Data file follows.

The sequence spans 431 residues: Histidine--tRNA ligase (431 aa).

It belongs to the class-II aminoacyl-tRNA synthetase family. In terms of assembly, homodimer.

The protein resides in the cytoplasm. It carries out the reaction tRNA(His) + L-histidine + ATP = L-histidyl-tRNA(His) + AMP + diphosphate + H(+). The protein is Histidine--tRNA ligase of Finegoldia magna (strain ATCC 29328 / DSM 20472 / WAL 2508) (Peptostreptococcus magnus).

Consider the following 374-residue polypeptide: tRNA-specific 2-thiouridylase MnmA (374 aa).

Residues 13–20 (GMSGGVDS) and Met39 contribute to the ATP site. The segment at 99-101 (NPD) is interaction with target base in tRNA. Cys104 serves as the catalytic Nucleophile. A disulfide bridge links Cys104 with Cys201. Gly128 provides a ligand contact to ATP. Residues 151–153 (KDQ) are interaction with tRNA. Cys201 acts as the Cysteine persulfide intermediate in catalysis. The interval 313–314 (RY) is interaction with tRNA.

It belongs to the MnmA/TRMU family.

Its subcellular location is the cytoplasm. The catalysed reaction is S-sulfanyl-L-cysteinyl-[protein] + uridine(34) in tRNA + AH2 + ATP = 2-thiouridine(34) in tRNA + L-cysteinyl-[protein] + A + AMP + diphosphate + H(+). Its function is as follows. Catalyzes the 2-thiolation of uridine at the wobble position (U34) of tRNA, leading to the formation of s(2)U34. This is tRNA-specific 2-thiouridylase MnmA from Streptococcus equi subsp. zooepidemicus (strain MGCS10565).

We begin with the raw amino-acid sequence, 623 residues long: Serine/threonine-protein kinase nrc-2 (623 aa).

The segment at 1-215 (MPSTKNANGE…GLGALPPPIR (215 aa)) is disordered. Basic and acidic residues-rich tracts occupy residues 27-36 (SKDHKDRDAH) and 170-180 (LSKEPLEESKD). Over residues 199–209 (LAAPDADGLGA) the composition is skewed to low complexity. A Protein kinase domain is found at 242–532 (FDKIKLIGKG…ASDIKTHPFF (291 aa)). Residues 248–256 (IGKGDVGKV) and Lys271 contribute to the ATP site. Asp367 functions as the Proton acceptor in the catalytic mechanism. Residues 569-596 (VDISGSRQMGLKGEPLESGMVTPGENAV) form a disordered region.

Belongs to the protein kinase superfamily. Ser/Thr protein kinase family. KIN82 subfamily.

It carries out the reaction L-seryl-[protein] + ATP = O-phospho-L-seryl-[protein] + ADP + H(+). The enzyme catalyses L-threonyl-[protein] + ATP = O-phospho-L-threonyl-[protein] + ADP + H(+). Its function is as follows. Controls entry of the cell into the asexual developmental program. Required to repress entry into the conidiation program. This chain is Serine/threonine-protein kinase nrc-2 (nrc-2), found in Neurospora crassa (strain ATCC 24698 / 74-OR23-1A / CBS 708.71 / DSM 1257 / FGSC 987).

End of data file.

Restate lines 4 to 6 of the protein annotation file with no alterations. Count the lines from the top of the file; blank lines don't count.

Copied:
Consider the following 374-residue polypeptide: tRNA-specific 2-thiouridylase MnmA (374 aa).

Residues 13–20 (GMSGGVDS) and Met39 contribute to the ATP site. The segment at 99-101 (NPD) is interaction with target base in tRNA. Cys104 serves as the catalytic Nucleophile. A disulfide bridge links Cys104 with Cys201. Gly128 provides a ligand contact to ATP. Residues 151–153 (KDQ) are interaction with tRNA. Cys201 acts as the Cysteine persulfide intermediate in catalysis. The interval 313–314 (RY) is interaction with tRNA.

It belongs to the MnmA/TRMU family.